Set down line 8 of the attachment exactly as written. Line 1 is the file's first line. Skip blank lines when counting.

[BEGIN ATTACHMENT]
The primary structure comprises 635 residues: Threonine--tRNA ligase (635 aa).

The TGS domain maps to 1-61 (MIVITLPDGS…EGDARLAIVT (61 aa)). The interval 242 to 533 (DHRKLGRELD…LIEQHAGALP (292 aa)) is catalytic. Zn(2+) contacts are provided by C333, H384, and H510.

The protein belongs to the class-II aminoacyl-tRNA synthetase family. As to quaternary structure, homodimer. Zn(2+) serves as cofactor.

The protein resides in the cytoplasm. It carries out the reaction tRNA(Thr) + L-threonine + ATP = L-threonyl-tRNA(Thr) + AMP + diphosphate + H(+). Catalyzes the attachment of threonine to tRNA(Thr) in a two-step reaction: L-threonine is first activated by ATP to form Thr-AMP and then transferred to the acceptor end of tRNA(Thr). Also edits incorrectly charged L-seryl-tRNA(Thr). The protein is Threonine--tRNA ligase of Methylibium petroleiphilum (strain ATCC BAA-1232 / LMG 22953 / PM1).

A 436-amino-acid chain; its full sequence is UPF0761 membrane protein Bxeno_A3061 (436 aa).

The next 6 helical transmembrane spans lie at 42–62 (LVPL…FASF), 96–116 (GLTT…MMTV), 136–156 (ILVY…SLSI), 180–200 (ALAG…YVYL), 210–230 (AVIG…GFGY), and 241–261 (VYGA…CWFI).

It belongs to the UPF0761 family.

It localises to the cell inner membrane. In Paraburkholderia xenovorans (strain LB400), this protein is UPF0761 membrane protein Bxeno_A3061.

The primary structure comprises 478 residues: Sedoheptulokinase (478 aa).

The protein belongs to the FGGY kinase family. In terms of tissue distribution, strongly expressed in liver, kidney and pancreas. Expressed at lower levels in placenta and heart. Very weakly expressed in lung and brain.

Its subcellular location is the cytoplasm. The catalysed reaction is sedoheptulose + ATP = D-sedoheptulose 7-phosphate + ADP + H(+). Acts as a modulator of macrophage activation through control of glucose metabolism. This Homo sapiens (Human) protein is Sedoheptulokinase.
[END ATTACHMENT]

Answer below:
It localises to the cell inner membrane. In Paraburkholderia xenovorans (strain LB400), this protein is UPF0761 membrane protein Bxeno_A3061.